Sunday, 6 July 2014

Techniques For Creating Custom Textures In Photoshop

Textures are everywhere - the concrete of the sidewalk, the fabric on the chair, even the glass (or plastic) surface of the screen you are looking at right now. It is natural textures appeal to us because we see and feel every day. And no wonder why textures have become an important element in the design - so important, in fact, that I want to share with you the tips and tools to create your own textures with Photoshop.

Photoshop is not just for image retouching or photo manipulation. It can be used for much more, such as creating your own textures - as long as you know where to look. In this article, I will introduce a base of techniques to help you build custom textures. I will go over three features that I rely on Photoshop to do most of my texturing - filters, layer styles and brushes. Before we jump in, I want to demonstrate the importance of textures. Consider the following picture:

In the image above, we see a scene without textures. (OK, there is a texture, flat gray. Without at least a texture, the image would not exist.) The second image (right) shows a fully textured scene (the wood under the surface of the dusty table cloth in the chair, etc...) in fact, this entire image was created in Photoshop (without the use of external images), using many of the techniques described in this article. Note that this article explores how to create textures, but if you are interested in learning more about the use of texture as a design element, a bit of further reading is included at the end of this article.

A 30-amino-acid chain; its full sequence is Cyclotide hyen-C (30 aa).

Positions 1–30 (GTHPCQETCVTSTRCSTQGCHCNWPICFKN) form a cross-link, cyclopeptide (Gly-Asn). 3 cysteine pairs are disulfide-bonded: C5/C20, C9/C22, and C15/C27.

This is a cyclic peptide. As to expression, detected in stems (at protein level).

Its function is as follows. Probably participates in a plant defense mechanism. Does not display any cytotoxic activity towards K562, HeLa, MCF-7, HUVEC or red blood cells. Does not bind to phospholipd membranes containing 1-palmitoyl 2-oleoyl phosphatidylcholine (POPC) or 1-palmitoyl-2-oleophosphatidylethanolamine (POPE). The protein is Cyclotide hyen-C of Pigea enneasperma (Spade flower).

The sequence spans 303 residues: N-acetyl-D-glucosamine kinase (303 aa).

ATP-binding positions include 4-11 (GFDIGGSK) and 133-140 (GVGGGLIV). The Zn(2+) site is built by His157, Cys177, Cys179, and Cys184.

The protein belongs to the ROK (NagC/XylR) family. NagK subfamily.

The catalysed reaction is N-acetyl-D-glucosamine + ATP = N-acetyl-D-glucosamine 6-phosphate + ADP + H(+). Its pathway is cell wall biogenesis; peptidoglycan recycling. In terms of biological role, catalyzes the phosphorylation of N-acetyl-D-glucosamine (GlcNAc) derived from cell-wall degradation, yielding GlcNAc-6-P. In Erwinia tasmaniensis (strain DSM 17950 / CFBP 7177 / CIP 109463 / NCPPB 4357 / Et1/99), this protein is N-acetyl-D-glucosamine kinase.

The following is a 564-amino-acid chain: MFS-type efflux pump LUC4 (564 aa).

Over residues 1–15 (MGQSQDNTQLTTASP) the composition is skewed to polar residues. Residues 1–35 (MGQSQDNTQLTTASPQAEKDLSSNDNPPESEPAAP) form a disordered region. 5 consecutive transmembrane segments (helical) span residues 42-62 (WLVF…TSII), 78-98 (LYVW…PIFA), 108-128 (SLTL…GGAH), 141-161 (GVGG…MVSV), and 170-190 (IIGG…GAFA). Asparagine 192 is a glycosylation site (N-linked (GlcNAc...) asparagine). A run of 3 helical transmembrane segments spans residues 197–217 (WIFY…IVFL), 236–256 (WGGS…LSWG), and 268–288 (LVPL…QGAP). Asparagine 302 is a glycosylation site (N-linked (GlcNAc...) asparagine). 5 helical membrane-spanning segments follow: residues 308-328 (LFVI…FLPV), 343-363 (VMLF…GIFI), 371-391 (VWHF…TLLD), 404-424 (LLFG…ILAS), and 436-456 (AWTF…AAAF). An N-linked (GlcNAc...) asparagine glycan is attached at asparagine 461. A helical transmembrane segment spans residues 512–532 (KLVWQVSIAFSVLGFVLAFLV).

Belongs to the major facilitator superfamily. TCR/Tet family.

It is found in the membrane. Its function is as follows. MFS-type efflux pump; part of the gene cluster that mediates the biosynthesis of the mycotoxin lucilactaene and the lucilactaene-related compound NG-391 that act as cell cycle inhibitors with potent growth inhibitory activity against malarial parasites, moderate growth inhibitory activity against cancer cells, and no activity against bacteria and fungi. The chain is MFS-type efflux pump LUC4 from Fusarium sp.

Textured with filters 

Filters are still seen by many as cheap tricks that have no real application function in Photoshop. (I know, I used to be on that side of the fence.) Conversely, Photoshop filters are very powerful effects, when used properly, can produce some amazing results. If the filters are not part of their normal workflow in Photoshop, I encourage you to take another look at these understated effects and use the following tips to get started.

Apply a filter to a filter

Nobody ever said that you can apply a single filter. Instead, try adding a second or third or more. Experiment with various filters and see how they interact with each other to create new effects. Panel Filter Gallery (Filter → Filter Gallery) even has a stack of filters where you can get a preview of how various filters work together. The following image shows how the craquelure filter becomes much more interesting; simply by applying the crosslinking filter through the Filter Gallery.

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